He then had to admit the following day that it was meant to be an April Fool’s Day type joke. To keep compounding the stupidity, some commentators said the Securities and Exchange Commission should take action to deal with such misinformation, which can distort stock prices. Fortunately they don’t look like doing that.

    A voice of sanity, Erik Gordon, a business and law professor at the University of Michigan said: “It is incredibly stupid, but if being stupid were illegal, a third of the CEOs in the U.S. would be in jail.”

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  11. The colonists of Australia and NZ did some pretty weird things, including introducing some elks to NZ for ‘sport hunting’, and it seems a small number of them have managed to survive.

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  12. 399.
    Wild falcons live about 13 years. So all falcons in the wild were born this side the year 2000.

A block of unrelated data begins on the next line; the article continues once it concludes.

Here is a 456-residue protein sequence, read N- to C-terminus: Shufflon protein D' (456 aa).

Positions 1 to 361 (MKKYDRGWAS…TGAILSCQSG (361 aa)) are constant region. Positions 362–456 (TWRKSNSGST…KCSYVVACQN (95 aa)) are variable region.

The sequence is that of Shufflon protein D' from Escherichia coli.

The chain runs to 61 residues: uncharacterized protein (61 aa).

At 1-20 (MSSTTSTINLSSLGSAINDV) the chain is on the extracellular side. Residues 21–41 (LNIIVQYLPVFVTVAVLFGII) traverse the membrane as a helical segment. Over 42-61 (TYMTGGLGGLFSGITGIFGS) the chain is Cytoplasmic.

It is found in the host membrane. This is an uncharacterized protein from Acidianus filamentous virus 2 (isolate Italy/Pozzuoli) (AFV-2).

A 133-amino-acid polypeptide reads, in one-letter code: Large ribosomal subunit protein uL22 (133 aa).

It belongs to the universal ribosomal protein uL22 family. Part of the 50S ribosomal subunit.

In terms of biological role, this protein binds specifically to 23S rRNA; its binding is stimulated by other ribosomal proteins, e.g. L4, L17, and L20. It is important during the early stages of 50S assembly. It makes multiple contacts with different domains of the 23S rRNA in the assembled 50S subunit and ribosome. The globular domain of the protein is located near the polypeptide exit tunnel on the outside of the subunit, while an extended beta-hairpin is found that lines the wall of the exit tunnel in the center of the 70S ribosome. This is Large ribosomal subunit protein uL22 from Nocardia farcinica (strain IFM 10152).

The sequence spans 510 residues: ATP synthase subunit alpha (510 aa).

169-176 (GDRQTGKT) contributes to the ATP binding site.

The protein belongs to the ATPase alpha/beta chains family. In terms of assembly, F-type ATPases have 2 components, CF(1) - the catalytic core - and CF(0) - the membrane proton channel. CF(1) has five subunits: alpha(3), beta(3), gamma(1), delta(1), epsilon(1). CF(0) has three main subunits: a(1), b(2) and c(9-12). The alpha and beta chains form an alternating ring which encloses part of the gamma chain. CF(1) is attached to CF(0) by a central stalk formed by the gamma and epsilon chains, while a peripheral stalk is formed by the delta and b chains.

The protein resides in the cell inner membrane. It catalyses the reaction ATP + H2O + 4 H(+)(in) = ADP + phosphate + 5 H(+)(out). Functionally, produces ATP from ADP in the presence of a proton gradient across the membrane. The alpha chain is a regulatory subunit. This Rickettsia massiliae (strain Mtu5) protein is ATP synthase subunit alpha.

They are millennial falcons.

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    1. Heh.

      HK has peregrine falcons, which are beautiful things, and they reach tremendous speed when diving: >320 kph, which makes it the fastest bird in the world, and therefore the fastest animal. The fastest recorded was 389 kph.

      When we did the rehabilitation of one of our worked-out quarries, we left a bare rock cliff as an attractive feature, and we had some insets blasted into the face to provide nesting sites for the peregrine falcons (who suffer from loss of habitat and suitable nesting sites).

      Happy to say that those nesting sites are now in active use as intended.

      We also included a water feature -a natural looking flowing stream course, so there is everything there that the peregrines need.

      Most of our rehabilitated quarries have morphed into wildlife sanctuaries because no one has built anything in them (due to lack of imagination rather than anything else), which makes me very happy.

      Only one large one (which is actually two quarry sites side by side) has been turned into a large housing estate. Which, given HK’s critical housing shortage, is also good.